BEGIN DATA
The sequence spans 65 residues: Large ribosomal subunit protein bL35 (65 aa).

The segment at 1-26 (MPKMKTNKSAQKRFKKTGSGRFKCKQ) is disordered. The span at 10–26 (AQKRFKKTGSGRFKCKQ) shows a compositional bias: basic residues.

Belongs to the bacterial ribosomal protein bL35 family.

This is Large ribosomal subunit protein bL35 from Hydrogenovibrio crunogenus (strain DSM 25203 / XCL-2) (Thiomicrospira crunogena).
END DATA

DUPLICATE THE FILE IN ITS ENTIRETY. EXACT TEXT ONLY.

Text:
The sequence spans 65 residues: Large ribosomal subunit protein bL35 (65 aa).

The segment at 1-26 (MPKMKTNKSAQKRFKKTGSGRFKCKQ) is disordered. The span at 10–26 (AQKRFKKTGSGRFKCKQ) shows a compositional bias: basic residues.

Belongs to the bacterial ribosomal protein bL35 family.

This is Large ribosomal subunit protein bL35 from Hydrogenovibrio crunogenus (strain DSM 25203 / XCL-2) (Thiomicrospira crunogena).